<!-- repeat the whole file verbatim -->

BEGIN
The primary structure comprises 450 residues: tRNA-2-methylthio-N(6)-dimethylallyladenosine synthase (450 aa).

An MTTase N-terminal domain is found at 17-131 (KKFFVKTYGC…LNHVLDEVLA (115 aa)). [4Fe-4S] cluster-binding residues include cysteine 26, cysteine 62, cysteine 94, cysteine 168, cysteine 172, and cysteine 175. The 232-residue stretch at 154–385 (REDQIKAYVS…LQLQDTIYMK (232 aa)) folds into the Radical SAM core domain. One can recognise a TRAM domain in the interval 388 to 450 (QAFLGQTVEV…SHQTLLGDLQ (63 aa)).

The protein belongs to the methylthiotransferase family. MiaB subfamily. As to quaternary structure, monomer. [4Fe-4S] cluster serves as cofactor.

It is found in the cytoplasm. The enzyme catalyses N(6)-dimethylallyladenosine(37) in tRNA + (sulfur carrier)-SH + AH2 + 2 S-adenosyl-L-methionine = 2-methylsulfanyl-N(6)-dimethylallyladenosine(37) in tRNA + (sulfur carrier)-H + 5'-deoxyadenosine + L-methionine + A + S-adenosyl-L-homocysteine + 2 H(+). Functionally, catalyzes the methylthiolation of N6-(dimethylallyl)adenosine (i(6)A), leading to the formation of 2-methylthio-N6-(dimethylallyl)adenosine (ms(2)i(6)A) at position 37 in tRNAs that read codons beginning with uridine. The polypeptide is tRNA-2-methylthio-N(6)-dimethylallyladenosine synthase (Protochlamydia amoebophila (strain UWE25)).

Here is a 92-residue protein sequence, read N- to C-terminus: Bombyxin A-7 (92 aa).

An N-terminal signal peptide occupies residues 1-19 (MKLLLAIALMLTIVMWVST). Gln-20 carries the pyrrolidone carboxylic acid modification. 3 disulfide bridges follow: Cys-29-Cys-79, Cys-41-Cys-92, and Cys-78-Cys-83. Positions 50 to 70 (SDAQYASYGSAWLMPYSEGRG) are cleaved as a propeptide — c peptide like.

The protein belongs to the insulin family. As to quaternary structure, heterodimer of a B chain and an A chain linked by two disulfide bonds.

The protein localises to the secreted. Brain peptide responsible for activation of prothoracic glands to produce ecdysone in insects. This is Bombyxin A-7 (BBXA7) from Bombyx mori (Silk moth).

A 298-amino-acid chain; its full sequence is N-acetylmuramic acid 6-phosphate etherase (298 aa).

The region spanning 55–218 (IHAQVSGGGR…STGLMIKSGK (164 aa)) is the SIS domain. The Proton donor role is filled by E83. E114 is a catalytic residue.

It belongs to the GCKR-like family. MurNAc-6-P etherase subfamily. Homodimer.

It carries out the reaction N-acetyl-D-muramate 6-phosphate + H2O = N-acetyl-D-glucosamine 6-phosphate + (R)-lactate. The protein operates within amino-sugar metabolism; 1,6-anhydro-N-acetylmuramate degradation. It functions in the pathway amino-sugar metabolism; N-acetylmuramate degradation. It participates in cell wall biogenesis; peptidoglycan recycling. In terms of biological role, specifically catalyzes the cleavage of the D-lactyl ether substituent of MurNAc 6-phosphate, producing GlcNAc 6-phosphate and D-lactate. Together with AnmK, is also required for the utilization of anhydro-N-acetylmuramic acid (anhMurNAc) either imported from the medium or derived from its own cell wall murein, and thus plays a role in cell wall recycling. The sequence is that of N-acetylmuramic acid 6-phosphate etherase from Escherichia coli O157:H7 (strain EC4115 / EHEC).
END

The primary structure comprises 450 residues: tRNA-2-methylthio-N(6)-dimethylallyladenosine synthase (450 aa).

An MTTase N-terminal domain is found at 17-131 (KKFFVKTYGC…LNHVLDEVLA (115 aa)). [4Fe-4S] cluster-binding residues include cysteine 26, cysteine 62, cysteine 94, cysteine 168, cysteine 172, and cysteine 175. The 232-residue stretch at 154–385 (REDQIKAYVS…LQLQDTIYMK (232 aa)) folds into the Radical SAM core domain. One can recognise a TRAM domain in the interval 388 to 450 (QAFLGQTVEV…SHQTLLGDLQ (63 aa)).

The protein belongs to the methylthiotransferase family. MiaB subfamily. As to quaternary structure, monomer. [4Fe-4S] cluster serves as cofactor.

It is found in the cytoplasm. The enzyme catalyses N(6)-dimethylallyladenosine(37) in tRNA + (sulfur carrier)-SH + AH2 + 2 S-adenosyl-L-methionine = 2-methylsulfanyl-N(6)-dimethylallyladenosine(37) in tRNA + (sulfur carrier)-H + 5'-deoxyadenosine + L-methionine + A + S-adenosyl-L-homocysteine + 2 H(+). Functionally, catalyzes the methylthiolation of N6-(dimethylallyl)adenosine (i(6)A), leading to the formation of 2-methylthio-N6-(dimethylallyl)adenosine (ms(2)i(6)A) at position 37 in tRNAs that read codons beginning with uridine. The polypeptide is tRNA-2-methylthio-N(6)-dimethylallyladenosine synthase (Protochlamydia amoebophila (strain UWE25)).

Here is a 92-residue protein sequence, read N- to C-terminus: Bombyxin A-7 (92 aa).

An N-terminal signal peptide occupies residues 1-19 (MKLLLAIALMLTIVMWVST). Gln-20 carries the pyrrolidone carboxylic acid modification. 3 disulfide bridges follow: Cys-29-Cys-79, Cys-41-Cys-92, and Cys-78-Cys-83. Positions 50 to 70 (SDAQYASYGSAWLMPYSEGRG) are cleaved as a propeptide — c peptide like.

The protein belongs to the insulin family. As to quaternary structure, heterodimer of a B chain and an A chain linked by two disulfide bonds.

The protein localises to the secreted. Brain peptide responsible for activation of prothoracic glands to produce ecdysone in insects. This is Bombyxin A-7 (BBXA7) from Bombyx mori (Silk moth).

A 298-amino-acid chain; its full sequence is N-acetylmuramic acid 6-phosphate etherase (298 aa).

The region spanning 55–218 (IHAQVSGGGR…STGLMIKSGK (164 aa)) is the SIS domain. The Proton donor role is filled by E83. E114 is a catalytic residue.

It belongs to the GCKR-like family. MurNAc-6-P etherase subfamily. Homodimer.

It carries out the reaction N-acetyl-D-muramate 6-phosphate + H2O = N-acetyl-D-glucosamine 6-phosphate + (R)-lactate. The protein operates within amino-sugar metabolism; 1,6-anhydro-N-acetylmuramate degradation. It functions in the pathway amino-sugar metabolism; N-acetylmuramate degradation. It participates in cell wall biogenesis; peptidoglycan recycling. In terms of biological role, specifically catalyzes the cleavage of the D-lactyl ether substituent of MurNAc 6-phosphate, producing GlcNAc 6-phosphate and D-lactate. Together with AnmK, is also required for the utilization of anhydro-N-acetylmuramic acid (anhMurNAc) either imported from the medium or derived from its own cell wall murein, and thus plays a role in cell wall recycling. The sequence is that of N-acetylmuramic acid 6-phosphate etherase from Escherichia coli O157:H7 (strain EC4115 / EHEC).